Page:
This project involved piping approximately 3000ft of the 7000ft ditch. The project conserves between 50 to 75 acre feet per irrigation season.
The Brown project involved the elimination of an approximately 8000ft ditch. The 5 farms that the ditch served were all converted from on farm flood irrigation to pressurized sprinklers. The project conserves over 500 acre feet per irrigation season.
The Bartlemay Pipeline was a model conservation project, 7200 feet of open ditch with a 50% loss factor has been put in pipe and buried. Three of the five ponds have been lined. The project conserves from 300 to 500 acre feet per season.
The project eliminated the approximately 7000ft Thompson Ditch. This allowed the return of 1 cfs of 1885 senior water right and 1 cfs junior 1900 water right to the stretch of Whychus Creek between TSID’s diversion and the proposed diversion point on the Deggendorfer property. The project also eliminated existing ditch losses and changed the flood irrigation to a sprinkler system, directly resulting in conservation of water applied to existing crops.
The Cloverdale canal serves 1000 acres of farmland in Three Sisters Irrigation District. Traditionally the transmission loss of the canal has been between 45% and 55%. As a result when running the maximum flow of 20 cfs, approximately only 10 cfs was being delivered to the farmers. By piping 14880 feet of the canal TSID hoped to save 4-6 cfs in transmission losses. TSID dedicated 2 cfs to instream with 2 cfs to be available to all the farmers in the district.
As a result of mediation with one of the land owners on whose property the pipeline was to cross, the last 3600 feet was moved farther down the canal to an area that had seepage problems. It is expected that moving the pipeline will have little, if any, impact on the water savings initially planned.
This project replaced approximately 8000ft of open ditch with HDPE ADS pipe. The project conserves from 200 to 300 acre feet per season.
This project replaced approximately 6000 of 7000ft of open ditch with culvert and PVC. This project was unique because 3 of the landowners paid for the whole project without the help of any grant monies. The project conserves from 200 to 300 acre feet per season.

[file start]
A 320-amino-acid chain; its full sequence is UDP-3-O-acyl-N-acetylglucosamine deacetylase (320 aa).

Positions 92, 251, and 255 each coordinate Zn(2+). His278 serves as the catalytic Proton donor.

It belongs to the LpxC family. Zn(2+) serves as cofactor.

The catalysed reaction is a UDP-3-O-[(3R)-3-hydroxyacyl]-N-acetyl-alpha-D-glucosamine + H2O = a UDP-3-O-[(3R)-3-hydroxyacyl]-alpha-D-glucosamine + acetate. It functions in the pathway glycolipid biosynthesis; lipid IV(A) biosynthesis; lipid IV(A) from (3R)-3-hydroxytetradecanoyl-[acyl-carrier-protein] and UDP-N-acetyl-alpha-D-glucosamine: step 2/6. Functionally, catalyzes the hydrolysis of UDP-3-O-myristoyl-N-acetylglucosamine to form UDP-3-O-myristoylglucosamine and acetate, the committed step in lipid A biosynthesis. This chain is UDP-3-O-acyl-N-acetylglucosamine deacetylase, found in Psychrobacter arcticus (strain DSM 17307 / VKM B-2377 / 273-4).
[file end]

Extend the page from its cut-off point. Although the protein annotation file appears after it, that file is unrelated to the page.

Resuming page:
This project replaced an existing open lateral with a buried pipeline. It provides irrigation water for approximately 475 acres. The project consisted of piping approximately the first 19,000 ft of ditch. This distance will include sections traveling through Forest Service lands and very high seepage reaches of canal.
Benefits will be accrued due to water savings, electrical energy conservation and reduction of operation and management costs. The water savings in this project are of special consideration because the reduction of diversion flows from Whychus Creek will increase in-stream flows on a year round basis. Whychus Creek has traditionally been completely dewatered during the irrigation season and only recently has a year round flow been established. The conservation efforts of the Three Sisters Irrigation District and local conservation organizations are responsible for the augmented flows. The project will return a flow rate of 1.5 cubic foot per second to Whychus Creek and annually conserve an estimated total of 600 acre-feet of water.
This project replaced approximately 6000 ft of open ditch with HDPE. This project was a huge improvement for the 5 landowners. Prior to the piping each landowner received water just 1 day a week. The project conserves from 200 to 300 acre feet per season.
This project replaced approximately 15000 ft of open ditch with HDPE. The project conserves .5 cfs per day. This pipeline is a lateral off the Fryrear pipeline. As a result of the pipeline’s gradient the water user now has 80 psi operating pressure at the end of the pipeline and they have eliminated their electric pumps on their lower fields.
This project will replace approximately 9240 of open ditch with PVC pipe. (Project is currently 60% complete). This project serves 6 landowners that farm 155 acres. The project will conserve from 300 to 400 acre feet per season.